HeadStart Kent’s mission is for young people and families to improve their resilience through the development of knowledge and lifelong skills, to maximise their own and their peers’ emotional health and wellbeing.
To make this mission a reality, it offers a range of programmes, opportunities for young people to be involved in shaping and designing elements of the programme and resources for young people, parents, and carers across Kent. Through consultation with young people, HeadStart Kent adapted Daniel and Wassell’s six domains of resilience to produce a unique model, which is embedded through all services, projects and resources. These six domains are emotions and behaviours, talents and interests, education, feeling secure, friendships, and health. Young people in Kent felt that these domains better reflected their needs and were conveyed in more relevant language to them.
Talents and interests are described as things that young people like doing in their free time and that they are good at or enjoy. These are important for giving young people a sense of identity and belonging, improving mood, leading to further opportunities, providing enjoyment and reasons to feel good, and helping them to make new friends. Talents and interests are promoted across HeadStart Kent programmes, such as the iCan service, through co-production and participation groups, and the Talents and Interests grant. The iCan service takes a mentoring approach, supporting young people to realise their talents and interests with the support of a trusted and trauma-informed HeadStart-trained practitioner. Talents and interests are encouraged through HeadStart Kent’s co-production programmes, where young people are supported to learn and develop new skills and contribute towards improving and shaping programmes according to their own interests and those of their peers.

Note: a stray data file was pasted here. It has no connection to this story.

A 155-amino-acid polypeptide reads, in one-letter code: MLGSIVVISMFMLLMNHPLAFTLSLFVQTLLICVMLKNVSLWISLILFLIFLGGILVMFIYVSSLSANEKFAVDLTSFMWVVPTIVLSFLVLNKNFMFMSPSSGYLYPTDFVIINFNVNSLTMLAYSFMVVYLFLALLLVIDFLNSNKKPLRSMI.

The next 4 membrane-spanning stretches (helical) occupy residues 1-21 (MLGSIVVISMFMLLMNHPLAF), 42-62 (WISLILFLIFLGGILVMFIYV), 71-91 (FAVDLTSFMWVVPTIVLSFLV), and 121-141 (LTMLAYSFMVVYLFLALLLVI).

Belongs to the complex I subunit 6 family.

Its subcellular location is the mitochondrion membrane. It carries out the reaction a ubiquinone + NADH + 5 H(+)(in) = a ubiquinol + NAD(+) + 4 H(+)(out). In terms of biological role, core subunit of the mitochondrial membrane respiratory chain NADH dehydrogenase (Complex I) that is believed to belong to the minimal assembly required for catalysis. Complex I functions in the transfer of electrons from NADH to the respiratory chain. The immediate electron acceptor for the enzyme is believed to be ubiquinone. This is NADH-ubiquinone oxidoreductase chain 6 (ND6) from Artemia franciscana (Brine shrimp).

The Talents and Interests grant enables young people to pursue their talents and interests in a direct and practical way, by providing financial support to children from families without the means to pursue their hobbies and interests, or for independent, older young people without the financial resources themselves.